I'm working from a coworking space in Toulouse, France called Tau. People working there are called "Taunauts" and we are about 15 people using it every week.
One problem we face was to open the main door of the building : it uses a wall mounted intercom with a button or RFID cards. Trouble is we don't have 15 rfid cards and we wanted to make something fun.
The idea was simple : be able to click on a link or tell a bot to open the door.
The intercom is just a switch : you press a button, it closes a circuit and send happy electrons (they are always happy) toward the electromagnet's relay to switch it open, releasing the door.
The idea is then simple : use a relay to do the same thing the button does when pressed.
To have something really working with those you need :
- a 9V power supply (to power the arduino uno and then the relays)
- arduino raisers to be able to add the relay shield on top of the ethernet shield without causing short circuits
You then need a basic web server listening on a TCP port on the ethernet running on the Arduino. Based on an example available from Arduino website, @madflo own code I wrote one with what we need, it available on one of my github accounts : https://github.com/Arbousier/tau_door.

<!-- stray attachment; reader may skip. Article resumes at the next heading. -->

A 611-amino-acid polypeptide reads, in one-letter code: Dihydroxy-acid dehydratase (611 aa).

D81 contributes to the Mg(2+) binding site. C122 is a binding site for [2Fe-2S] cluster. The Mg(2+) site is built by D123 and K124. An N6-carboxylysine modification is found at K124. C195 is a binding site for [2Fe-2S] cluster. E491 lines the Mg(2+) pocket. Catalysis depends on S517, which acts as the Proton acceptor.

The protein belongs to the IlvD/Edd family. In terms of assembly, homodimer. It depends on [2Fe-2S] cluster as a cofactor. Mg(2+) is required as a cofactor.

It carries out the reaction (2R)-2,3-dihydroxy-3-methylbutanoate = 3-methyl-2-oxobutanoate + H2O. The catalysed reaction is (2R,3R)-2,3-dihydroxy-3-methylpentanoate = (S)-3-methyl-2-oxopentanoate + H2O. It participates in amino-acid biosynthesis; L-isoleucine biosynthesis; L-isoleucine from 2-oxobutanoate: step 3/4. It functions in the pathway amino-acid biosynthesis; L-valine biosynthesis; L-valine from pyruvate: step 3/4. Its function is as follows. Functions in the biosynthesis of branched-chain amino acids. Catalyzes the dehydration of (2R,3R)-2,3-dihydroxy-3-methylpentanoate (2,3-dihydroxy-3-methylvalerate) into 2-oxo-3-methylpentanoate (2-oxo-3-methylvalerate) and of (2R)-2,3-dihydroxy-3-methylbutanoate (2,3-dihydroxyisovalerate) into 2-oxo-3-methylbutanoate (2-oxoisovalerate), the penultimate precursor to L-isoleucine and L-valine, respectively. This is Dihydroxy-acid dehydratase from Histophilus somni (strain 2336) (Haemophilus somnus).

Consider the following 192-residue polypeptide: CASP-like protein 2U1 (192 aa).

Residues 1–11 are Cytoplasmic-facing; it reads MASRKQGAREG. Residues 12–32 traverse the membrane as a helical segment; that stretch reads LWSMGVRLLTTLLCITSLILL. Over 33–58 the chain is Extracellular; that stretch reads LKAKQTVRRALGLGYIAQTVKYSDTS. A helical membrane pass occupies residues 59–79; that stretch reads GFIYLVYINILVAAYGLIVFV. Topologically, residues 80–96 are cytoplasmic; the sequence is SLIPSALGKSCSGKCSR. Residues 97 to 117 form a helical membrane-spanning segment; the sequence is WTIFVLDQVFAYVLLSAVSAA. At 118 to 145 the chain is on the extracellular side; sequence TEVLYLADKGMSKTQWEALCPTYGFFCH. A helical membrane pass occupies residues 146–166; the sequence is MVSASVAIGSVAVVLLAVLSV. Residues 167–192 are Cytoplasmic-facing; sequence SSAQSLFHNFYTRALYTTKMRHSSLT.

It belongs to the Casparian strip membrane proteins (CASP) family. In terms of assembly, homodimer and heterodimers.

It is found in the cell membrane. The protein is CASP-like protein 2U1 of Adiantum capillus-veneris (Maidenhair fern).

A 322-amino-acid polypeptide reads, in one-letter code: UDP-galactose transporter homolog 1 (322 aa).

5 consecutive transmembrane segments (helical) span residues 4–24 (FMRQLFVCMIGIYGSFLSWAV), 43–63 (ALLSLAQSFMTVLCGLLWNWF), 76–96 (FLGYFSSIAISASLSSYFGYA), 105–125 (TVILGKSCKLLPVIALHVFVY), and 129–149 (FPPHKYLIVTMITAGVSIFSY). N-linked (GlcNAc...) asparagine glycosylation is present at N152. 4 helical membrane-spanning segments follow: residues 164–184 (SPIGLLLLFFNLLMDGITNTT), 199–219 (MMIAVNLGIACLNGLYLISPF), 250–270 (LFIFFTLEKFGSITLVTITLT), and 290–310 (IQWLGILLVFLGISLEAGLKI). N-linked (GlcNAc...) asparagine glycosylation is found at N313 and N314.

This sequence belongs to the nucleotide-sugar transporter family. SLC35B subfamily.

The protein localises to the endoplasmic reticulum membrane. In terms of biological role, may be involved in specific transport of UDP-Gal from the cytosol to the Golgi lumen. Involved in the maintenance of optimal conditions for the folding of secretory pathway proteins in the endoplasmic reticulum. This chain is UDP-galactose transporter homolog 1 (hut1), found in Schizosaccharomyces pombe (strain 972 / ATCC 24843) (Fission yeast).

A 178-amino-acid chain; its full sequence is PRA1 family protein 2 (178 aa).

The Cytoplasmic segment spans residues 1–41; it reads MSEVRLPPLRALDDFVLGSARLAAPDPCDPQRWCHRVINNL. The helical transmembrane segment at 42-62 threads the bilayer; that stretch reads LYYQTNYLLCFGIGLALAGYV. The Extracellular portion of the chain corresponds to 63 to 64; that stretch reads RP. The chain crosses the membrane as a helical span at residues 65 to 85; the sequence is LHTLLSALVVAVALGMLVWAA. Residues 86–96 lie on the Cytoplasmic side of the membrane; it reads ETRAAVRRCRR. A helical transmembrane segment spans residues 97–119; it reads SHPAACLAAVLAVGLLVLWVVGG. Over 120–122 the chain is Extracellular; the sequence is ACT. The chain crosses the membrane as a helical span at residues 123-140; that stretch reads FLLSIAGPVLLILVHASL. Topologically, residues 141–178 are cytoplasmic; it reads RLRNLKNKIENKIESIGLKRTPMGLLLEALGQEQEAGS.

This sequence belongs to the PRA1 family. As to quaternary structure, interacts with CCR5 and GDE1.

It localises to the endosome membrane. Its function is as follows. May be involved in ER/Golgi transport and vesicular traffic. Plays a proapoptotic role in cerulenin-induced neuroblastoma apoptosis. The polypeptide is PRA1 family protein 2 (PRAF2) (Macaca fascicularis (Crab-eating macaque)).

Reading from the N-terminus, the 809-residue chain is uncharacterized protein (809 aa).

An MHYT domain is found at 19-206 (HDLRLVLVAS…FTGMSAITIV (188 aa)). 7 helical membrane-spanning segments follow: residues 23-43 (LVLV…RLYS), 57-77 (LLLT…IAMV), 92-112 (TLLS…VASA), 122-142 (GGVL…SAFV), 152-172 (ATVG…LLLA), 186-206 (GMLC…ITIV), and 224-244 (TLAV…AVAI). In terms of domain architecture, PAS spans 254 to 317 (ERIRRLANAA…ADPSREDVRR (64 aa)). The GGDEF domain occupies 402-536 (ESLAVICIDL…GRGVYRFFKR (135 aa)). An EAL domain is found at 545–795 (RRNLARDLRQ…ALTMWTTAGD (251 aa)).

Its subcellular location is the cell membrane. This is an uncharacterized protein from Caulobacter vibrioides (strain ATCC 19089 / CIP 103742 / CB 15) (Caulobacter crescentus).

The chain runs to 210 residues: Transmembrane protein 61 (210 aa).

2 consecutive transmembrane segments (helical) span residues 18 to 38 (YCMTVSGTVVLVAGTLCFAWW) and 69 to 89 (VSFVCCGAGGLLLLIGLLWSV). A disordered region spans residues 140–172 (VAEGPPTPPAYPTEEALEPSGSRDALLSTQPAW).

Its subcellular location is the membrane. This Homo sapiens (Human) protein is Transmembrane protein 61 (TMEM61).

This gives you a simple url to go to and to trigger the relay. A simple port forwarding from your router, a little web app and voila you can open the door with a click.
This is not enough
This solves our problem, but it's not a plain simple for everyone. Authenticating via a web form, clicking a link, you need a phone for that, and it's not that easy. Everyone got a phone, not everyone got a web friendly phone.
Wait, everyone got a phone ?
So yes the next step was to jump to Twilio, read the FAQs and write a simple sinatra app :
- Twilio receives a call and send a request to the app passing some params like From (the calling number)
- The app check if the number is white listed, if it is, the door is opened and a message is played back to the caller; if it's not the door stays shut and the caller is asked if he wants to speak to a human.
This app is quite simple in fact and I was surprised to see how easy it is to handle calls with Twilio. It's a sinatra app, under MIT license, it uses Cloudant to store the phone numbers but obviously with some little tweaks any database could do. You can find the code on github : https://github.com/Arbousier/Door-Opener-Twilio.
The two apps work together nicely, through a private router. The Sinatra app is hosted on heroku using a 1 dyno setup. The thing is fast enough and you don't wait more than 5 sec in front of the door ...